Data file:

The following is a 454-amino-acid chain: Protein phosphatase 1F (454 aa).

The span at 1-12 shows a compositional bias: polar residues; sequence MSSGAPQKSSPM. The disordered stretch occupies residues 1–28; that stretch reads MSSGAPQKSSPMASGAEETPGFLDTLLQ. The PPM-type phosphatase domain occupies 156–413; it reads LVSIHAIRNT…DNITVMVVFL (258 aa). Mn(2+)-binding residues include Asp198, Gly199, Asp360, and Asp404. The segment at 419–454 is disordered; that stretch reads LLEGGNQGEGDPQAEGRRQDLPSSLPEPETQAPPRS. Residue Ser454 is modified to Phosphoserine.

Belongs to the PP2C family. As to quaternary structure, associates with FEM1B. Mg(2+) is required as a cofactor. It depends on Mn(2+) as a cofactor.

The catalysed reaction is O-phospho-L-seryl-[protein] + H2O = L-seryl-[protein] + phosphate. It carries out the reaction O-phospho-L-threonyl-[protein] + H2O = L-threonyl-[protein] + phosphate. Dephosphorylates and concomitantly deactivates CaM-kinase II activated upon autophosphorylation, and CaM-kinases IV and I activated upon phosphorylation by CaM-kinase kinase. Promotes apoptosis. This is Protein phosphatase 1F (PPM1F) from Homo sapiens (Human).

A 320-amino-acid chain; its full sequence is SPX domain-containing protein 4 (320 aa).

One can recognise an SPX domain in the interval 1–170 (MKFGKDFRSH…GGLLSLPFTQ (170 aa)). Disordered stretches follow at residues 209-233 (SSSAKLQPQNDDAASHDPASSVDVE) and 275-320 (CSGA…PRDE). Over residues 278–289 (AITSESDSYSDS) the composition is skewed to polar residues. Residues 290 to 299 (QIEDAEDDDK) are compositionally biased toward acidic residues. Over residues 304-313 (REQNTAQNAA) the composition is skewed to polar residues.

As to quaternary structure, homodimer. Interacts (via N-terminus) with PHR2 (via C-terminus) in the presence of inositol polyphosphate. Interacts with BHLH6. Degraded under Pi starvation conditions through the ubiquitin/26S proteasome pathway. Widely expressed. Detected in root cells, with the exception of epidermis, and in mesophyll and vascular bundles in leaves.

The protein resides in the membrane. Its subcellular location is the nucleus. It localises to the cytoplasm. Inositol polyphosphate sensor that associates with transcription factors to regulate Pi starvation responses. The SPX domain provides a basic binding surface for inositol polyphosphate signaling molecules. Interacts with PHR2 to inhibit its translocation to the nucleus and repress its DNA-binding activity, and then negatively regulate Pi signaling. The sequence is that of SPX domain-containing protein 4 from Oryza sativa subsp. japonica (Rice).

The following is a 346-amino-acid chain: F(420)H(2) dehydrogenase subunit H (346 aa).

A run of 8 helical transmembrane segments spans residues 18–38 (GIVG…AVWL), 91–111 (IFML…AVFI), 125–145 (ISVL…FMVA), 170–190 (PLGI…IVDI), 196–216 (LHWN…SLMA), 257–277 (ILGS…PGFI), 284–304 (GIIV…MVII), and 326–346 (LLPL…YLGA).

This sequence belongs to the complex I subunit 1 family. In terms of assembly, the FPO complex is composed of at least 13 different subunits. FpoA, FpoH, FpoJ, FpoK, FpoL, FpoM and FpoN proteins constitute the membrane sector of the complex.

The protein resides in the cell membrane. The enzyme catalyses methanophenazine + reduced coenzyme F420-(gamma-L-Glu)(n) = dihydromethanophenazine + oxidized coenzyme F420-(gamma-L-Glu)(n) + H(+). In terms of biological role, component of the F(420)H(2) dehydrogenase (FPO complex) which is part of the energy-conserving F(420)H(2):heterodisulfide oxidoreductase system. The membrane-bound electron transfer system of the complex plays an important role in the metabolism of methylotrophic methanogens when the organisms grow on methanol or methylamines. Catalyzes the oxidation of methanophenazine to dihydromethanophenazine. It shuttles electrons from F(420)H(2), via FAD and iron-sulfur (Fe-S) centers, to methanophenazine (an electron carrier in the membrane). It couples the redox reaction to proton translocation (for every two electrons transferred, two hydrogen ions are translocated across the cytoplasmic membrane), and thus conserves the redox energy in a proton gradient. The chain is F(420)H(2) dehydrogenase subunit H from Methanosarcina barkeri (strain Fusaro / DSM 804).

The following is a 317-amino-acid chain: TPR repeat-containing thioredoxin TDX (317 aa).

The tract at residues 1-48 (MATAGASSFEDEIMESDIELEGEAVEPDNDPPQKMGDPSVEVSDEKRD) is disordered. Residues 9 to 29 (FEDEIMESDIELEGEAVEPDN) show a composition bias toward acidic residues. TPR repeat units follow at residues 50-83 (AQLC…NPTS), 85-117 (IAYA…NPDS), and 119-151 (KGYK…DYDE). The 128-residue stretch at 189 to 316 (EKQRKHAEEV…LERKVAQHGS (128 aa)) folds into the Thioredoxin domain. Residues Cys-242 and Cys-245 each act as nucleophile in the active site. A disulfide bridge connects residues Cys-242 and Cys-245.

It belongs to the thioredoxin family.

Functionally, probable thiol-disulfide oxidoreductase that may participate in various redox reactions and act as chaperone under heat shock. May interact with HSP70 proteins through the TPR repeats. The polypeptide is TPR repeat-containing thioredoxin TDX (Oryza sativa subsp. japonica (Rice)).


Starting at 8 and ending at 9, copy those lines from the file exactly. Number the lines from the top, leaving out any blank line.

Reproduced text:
The protein resides in the membrane. Its subcellular location is the nucleus. It localises to the cytoplasm. Inositol polyphosphate sensor that associates with transcription factors to regulate Pi starvation responses. The SPX domain provides a basic binding surface for inositol polyphosphate signaling molecules. Interacts with PHR2 to inhibit its translocation to the nucleus and repress its DNA-binding activity, and then negatively regulate Pi signaling. The sequence is that of SPX domain-containing protein 4 from Oryza sativa subsp. japonica (Rice).

The following is a 346-amino-acid chain: F(420)H(2) dehydrogenase subunit H (346 aa).